So what exactly is delight directed learning? I’m sure it looks different in each of its applications, but a good definition helps to make sure that we are on target.
In its simplest form, It is learning about that which is interesting to you. Does this mean you (the student) are doing whatever you want to do all day? No. There is still a discipline to it. After all, it is called delight directed learning. There should be forward progress toward a new skill or further knowledge attained from a topic of research most days.
Are there days when just resting is sufficient? Occasionally, Yes. Think about this. As an adult learner, I pour deeply into my topic of interest for several days or weeks. When I surface I am usually mentally exhausted, and a day or two of brain break is in order. Some people call this the weekend. I don’t because our delights don’t often care what day it is. My children and I follow said delights when we find them on a Monday just as equally as a Saturday. When we have had enough and need to come up for air, we take a day or more off. Are these lost or wasted days? No. Well, okay, sometimes they can be. But for the most part, those days are for two very good things: refreshing the mind and body and digesting the information consumed in order to create new questions, new directions, new challenges, even new delights that will move us forward in the next phase.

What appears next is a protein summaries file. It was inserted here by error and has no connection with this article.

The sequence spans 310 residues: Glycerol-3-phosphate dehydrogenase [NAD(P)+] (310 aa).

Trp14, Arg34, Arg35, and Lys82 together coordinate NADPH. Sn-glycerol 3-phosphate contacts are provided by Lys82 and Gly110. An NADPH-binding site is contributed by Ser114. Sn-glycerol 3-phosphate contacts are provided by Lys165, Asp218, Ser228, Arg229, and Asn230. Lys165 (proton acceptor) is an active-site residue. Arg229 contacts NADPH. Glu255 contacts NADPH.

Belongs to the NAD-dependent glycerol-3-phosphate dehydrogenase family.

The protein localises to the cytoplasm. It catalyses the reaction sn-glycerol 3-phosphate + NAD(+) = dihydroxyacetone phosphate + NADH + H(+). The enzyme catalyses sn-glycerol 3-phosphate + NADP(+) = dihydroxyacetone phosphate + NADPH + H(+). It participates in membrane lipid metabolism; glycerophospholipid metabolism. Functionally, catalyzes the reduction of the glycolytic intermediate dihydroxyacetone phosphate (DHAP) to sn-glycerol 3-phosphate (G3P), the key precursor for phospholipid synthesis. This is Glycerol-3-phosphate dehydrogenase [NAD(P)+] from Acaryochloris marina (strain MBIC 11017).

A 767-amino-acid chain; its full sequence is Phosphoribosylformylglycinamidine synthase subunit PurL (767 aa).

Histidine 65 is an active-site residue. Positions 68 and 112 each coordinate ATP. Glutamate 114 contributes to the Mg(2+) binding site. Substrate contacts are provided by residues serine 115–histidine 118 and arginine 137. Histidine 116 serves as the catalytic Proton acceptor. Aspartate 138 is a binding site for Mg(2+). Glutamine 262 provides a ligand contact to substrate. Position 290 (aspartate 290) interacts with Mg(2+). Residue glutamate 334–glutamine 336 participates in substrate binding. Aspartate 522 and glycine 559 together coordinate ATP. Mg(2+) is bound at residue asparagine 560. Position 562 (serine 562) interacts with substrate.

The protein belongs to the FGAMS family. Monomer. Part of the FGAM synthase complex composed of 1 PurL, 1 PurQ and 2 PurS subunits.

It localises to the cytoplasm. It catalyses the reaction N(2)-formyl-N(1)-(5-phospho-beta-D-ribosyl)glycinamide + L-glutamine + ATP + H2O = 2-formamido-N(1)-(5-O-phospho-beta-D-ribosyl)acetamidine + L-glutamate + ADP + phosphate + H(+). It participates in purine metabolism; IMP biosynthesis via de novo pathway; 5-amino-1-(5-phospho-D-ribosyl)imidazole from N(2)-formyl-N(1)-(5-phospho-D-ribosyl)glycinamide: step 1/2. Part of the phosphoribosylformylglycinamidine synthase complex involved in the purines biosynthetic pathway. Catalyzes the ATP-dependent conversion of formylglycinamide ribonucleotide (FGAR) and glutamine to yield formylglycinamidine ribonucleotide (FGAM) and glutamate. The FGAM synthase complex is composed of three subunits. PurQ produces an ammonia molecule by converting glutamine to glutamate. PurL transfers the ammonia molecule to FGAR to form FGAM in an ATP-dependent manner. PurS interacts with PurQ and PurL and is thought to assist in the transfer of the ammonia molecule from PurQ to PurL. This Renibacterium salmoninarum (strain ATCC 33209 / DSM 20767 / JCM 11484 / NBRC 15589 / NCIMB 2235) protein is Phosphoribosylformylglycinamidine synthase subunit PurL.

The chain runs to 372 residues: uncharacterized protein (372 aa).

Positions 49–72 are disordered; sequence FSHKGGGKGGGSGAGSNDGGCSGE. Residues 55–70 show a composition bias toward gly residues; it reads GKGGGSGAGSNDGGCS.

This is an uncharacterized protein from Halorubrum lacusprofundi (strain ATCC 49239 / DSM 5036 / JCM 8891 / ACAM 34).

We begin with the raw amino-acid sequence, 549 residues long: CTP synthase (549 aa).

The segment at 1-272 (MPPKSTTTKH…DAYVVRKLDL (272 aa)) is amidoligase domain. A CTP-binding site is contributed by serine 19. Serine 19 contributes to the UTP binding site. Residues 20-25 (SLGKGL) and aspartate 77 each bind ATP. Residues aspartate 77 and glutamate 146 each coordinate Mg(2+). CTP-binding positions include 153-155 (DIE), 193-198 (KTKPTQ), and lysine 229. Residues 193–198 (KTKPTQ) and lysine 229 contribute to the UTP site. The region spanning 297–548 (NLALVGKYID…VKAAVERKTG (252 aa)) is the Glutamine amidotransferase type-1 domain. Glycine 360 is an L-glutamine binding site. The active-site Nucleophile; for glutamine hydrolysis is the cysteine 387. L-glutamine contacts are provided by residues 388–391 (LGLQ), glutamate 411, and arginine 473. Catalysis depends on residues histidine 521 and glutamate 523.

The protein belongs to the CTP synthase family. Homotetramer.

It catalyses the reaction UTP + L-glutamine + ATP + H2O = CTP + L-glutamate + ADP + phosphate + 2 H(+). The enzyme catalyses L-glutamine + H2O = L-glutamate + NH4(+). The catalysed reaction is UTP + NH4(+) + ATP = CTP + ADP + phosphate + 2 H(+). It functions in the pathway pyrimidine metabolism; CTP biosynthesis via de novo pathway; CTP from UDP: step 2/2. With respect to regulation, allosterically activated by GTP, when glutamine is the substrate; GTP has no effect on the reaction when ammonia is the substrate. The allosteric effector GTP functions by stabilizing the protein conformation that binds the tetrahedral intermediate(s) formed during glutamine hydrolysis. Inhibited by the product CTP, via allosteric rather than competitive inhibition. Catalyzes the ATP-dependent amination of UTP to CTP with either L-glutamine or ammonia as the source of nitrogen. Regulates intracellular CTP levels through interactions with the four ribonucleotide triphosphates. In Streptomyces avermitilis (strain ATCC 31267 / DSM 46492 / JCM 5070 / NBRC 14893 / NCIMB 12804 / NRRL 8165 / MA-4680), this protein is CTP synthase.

Are delight directed learning topics chosen exclusively by the student? Not always. I see myself as a learning guide. It is my job to encourage my kids to pursue new things, to find their passions and abilities, to draw out of them what is hidden from even themselves at the time, and to challenge themselves at a higher level than they might feel brave enough to try. I am finding though, that the older the kids get, the more self directed they are in pursuing difficult tasks and new knowledge. This is the fruit of delight directed learning.
Is delight directed learning a hands off approach to homeschooling? Not even close. In fact, I think I have my hands in their work more so this way. I spend hours a day talking to kids about the project they are working on, helping them check their math or spelling before completing a project, showing them how to look up information, watching them demonstrate what they have learned or created. I’m learning along side them this way. I’m learning about writing and dancing, sewing and music, mythology and physics. It is a family affair.
Does delight directed learning include learning reading, writing, and math? I can only answer that for my family. I do require language lessons until each child can read and write well. These are most important skills in becoming a self educator. I also require math in seasons for the older children where we plow through several chapters over a period of six weeks, and a few times a week consistently for my youngest. We also have six week sessions as a family where we focus on an area of history or science. There are lots of ways to coordinate the necessary skills with delight directed learning. This is just how we do ours. 🙂